But this was just a cautionary tale for young women of the 18th Century. Isn’t it great we don’t have to worry about that kind of thing happening anymore? Women’s voices are always heard now.. nor are they mistreated. Especially within normative spheres like marriage.


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Sorry! Sometimes my sarcasm gets away from me.

Obviously, I wouldn’t be comparing The Little Mermaid if it was completely irrelevant to how marriage operates on the screen – and at times, in real life (with certain couples, I speculate). When I think of Jules and Nic, I think heternormative – or homonormative – gender roles. Their relationship is paralleled neatly with any straight, white, upper-middle class relationship that appear on the screen. Anywhere.

Homonormativity does not contest dominant heteronormative assumptions and institutions — such as marriage, and its call for monogamy and reproduction — but upholds and sustains them while promising the possibility of a demobilized gay constituency and a privatized, depoliticized gay culture anchored in domesticity and consumption (Duggan 179).

You have Nic the breadwinner – total workaholic. She never really appreciates her wife.  To be fair, it’s a tough job to be married to Jules. Always controlling her business adventures. Making sure she never feels heard. But gosh darn it, isn’t she pretty?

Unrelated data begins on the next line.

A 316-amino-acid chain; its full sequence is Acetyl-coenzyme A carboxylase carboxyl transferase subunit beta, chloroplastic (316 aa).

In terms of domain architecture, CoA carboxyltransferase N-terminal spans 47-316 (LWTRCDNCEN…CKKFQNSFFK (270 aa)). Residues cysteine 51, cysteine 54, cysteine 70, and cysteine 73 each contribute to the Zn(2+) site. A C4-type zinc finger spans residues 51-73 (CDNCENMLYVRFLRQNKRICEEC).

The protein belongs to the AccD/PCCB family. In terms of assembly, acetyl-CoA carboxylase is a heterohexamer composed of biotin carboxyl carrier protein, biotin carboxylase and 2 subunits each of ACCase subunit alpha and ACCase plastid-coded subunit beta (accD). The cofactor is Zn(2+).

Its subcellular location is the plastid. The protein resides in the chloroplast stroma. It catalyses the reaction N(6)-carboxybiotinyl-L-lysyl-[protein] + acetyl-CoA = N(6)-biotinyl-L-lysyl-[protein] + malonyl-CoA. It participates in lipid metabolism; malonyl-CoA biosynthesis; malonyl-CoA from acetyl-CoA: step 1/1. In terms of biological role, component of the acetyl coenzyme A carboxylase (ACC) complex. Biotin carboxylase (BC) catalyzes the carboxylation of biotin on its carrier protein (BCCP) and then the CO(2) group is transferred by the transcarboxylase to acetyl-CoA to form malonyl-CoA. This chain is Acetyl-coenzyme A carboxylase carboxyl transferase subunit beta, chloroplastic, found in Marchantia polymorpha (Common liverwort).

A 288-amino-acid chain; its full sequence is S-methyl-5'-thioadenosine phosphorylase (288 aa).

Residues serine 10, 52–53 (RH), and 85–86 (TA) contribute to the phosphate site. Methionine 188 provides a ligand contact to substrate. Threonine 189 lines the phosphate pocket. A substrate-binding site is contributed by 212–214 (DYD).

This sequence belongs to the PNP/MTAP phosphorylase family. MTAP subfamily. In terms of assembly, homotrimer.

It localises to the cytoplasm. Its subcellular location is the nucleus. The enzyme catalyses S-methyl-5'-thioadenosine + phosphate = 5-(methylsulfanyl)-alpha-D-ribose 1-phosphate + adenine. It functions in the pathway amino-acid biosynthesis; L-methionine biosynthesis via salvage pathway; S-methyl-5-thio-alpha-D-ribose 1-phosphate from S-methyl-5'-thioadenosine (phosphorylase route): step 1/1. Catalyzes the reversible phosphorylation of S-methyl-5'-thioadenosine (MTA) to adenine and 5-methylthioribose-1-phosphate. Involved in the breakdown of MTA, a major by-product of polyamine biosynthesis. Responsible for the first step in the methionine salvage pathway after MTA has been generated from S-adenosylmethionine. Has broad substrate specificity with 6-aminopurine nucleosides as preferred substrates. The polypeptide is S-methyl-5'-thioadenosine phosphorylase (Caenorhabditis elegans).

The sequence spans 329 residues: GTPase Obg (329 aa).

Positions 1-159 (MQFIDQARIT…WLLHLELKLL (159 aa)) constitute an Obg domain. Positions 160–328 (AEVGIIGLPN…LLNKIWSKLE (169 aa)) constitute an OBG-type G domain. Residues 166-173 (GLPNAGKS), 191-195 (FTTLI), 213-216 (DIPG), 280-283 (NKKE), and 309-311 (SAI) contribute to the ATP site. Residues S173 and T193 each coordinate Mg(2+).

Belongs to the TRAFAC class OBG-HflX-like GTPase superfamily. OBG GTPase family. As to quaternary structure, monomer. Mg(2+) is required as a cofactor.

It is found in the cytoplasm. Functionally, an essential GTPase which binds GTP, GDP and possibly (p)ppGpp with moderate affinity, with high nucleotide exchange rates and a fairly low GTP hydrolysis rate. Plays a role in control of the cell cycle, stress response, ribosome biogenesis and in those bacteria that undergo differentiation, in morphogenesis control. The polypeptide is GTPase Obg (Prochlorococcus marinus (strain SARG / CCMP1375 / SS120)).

Passive-aggressive tête–à–tête about all the daily minutia aside, they have okay communication skills. Nic is way better than the prince at expressing herself. Unless her daughter is on a motorcycle.

Things seem to be well-routinized in the Allgood (omg, gag me) household.  And then BAM! Sperm-donor Paul shows up and the wine comes out and the gloves come off. Time for Pa.. I mean Mama bear to defend her family from the Big Bad.

 Kids Are All Right deleted scene: Nic caught them the first time Paul and Jules kissed! But, she was on an acid trip, so it didn’t count. Also, she hates her father-in-law. So add that to the list of homonormativity.

And like a Disney flick everything is resolved after an eloquent speech delivered by Jules. You know the one; it’s marriage,  it’s hard… but, BOY! It’s worth it, kids. Your moms love each other.

Although it is frustrating to see a queer couple parallel gender roles and expectations in a “traditional” aka heterosexist relationship, I understand that there are probably some generational gaps between how I’m reading this movie and its… demographic? That’s not to say I’m not a section of its demographic but my understanding of this movie is much different from my parents or someone who grew up craving to see themselves represented this way. And I think that it was enjoyable to watch. This movie is making a statement. We (white, upper-middle class, queer folk) can have it all, too.

It wasn’t until I was alone with my thoughts before I became critical. It’s not intentionally being a butt about gender roles. Not to say that this is an excuse. But I think it’s time — after getting this movie out of the public’s system — to evolve expectations  for those who are “married” and also what it means to be a “family.” I don’t want to dismiss this movie. I think it’s important because it portrays them in this “traditional” way. Going forward, I think we can do better than Disney’s: the Kids are All Right.


References

Coming soon, after I finish my linguistic transcriptions for Wednesday…. TMI? I know.